Yesterday’s post was primarily about an agent’s authority to enter into contracts with another party. As many of you know, as a small business or startup owner there are advantages to using an independent contractor over hiring an employee. I will not go into the tax details or compliance issues here, as I do a seminar that goes into that in-depth. In addition, I covered some of those issues in a prior post.
What I did want to mention today is this: while all employees are agents, not all agents are employees. Some agents may be independent contractors. Finally, agents that are not employees do necessarily have to be independent contractors.
Why is this important? The manner of the relationship is important when things go wrong, such as when there is injury or accident. Your independent contractor agreement may not fully reflect the independence of your independent contract and you may be liable for the problems they caused. Where is one of the places the law looks to see what dictates who is responsible in these situation?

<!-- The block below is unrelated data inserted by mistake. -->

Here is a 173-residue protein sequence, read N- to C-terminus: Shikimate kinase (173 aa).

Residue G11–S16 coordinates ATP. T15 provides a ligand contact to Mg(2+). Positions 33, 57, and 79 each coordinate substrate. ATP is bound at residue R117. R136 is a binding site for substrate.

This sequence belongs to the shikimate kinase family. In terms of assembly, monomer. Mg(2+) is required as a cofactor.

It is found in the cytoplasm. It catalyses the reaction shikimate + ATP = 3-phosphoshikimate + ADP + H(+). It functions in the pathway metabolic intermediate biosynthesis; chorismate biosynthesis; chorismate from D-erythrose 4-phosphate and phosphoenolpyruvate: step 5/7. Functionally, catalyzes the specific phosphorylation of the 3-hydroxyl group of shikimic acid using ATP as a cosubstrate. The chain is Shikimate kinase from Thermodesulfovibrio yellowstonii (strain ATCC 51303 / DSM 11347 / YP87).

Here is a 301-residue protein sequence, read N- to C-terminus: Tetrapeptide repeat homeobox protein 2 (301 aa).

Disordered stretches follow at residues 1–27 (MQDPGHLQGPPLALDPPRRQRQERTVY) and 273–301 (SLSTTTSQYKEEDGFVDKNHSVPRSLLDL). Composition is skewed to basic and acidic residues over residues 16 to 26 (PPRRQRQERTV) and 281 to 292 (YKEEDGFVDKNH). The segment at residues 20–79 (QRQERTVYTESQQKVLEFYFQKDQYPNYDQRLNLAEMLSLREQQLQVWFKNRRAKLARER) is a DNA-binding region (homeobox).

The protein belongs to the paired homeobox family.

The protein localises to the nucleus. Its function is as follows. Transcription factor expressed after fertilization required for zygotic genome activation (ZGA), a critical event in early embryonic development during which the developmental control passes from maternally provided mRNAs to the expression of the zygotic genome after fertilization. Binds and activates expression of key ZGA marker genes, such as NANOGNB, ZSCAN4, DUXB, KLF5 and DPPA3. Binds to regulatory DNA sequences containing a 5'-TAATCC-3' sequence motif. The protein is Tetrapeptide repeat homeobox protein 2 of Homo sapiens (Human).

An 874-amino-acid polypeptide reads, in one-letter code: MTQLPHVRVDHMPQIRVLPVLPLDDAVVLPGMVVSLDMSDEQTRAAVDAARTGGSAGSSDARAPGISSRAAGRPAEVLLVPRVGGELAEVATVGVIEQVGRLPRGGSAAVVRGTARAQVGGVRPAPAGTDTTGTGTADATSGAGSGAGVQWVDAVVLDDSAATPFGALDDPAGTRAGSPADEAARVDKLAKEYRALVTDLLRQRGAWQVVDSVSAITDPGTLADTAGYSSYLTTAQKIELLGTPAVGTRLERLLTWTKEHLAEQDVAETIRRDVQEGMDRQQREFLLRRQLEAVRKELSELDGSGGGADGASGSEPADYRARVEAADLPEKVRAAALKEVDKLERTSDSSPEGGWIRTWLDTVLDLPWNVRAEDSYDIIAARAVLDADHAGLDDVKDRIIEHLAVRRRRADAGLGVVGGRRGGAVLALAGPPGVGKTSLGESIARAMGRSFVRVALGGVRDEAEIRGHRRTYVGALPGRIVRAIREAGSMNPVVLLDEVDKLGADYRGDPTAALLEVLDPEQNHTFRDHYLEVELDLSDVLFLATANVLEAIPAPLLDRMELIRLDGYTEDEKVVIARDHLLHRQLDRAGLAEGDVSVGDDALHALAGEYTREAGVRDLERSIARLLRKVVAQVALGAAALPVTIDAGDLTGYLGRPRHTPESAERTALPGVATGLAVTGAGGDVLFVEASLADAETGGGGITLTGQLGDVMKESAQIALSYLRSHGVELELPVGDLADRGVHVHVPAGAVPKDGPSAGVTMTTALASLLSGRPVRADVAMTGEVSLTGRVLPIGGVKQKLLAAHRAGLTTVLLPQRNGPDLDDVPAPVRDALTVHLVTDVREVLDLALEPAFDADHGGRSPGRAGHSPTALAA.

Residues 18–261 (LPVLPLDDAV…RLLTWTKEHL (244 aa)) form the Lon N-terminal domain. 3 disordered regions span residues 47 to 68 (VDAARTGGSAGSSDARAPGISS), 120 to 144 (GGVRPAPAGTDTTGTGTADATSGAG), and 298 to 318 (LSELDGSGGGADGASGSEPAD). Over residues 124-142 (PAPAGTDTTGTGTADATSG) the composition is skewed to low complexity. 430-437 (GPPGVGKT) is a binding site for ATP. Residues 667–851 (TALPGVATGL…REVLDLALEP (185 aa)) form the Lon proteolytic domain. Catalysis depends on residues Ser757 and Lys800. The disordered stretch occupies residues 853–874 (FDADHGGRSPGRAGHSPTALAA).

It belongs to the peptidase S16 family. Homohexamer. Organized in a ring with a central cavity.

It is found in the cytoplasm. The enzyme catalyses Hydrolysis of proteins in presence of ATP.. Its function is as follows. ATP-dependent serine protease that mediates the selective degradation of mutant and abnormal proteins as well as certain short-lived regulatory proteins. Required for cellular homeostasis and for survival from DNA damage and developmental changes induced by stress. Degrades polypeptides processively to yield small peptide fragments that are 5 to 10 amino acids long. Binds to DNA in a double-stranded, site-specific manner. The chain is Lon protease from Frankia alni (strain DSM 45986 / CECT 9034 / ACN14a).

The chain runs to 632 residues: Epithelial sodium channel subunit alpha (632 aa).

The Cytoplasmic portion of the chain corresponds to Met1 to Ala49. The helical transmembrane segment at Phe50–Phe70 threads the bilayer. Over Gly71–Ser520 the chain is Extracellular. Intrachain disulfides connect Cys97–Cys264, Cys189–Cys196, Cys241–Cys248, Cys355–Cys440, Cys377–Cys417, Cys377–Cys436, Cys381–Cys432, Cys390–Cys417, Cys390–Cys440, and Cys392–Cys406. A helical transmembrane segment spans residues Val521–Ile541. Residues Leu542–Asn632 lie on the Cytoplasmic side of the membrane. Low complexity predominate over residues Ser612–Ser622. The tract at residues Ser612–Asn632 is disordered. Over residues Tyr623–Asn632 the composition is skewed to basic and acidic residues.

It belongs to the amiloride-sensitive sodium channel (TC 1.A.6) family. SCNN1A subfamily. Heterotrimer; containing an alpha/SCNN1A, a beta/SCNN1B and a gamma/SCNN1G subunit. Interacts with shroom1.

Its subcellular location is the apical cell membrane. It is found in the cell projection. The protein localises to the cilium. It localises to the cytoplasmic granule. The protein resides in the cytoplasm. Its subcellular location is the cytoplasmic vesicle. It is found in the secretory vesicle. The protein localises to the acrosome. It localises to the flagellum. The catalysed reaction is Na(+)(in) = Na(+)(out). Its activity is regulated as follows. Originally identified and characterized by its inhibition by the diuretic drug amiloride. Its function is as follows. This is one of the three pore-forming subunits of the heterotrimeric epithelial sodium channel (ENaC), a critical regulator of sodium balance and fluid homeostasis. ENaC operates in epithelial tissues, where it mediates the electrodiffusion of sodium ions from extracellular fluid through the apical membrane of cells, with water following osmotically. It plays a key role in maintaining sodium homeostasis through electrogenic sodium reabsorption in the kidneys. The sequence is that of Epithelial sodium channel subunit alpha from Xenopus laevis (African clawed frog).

Your agreement. Consider having an attorney or an expert review the provisions that deal with liability, duties, and responsibilities shifting.
[author] [author_image timthumb=’on’]http://www.alohastartups.com/wp-content/uploads/2011/09/RyanKHew.png[/author_image] [author_info]I am a practicing attorney in Honolulu, HI helping small businesses with their transactional and compliance needs. Contact Me Today: Web| 808.944.8400 @RKHewEsq Ryan K. Hew, Attorney At Law[/author_info] [/author]
*Disclaimer: This post discusses general legal issues, but does not constitute legal advice in any respect. No reader should act or refrain from acting based on information contained herein without seeking the advice of counsel in the relevant jurisdiction. Ryan K. Hew, Attorney At Law, LLLC expressly disclaims all liability in respect to any actions taken or not taken based on the contents of this post.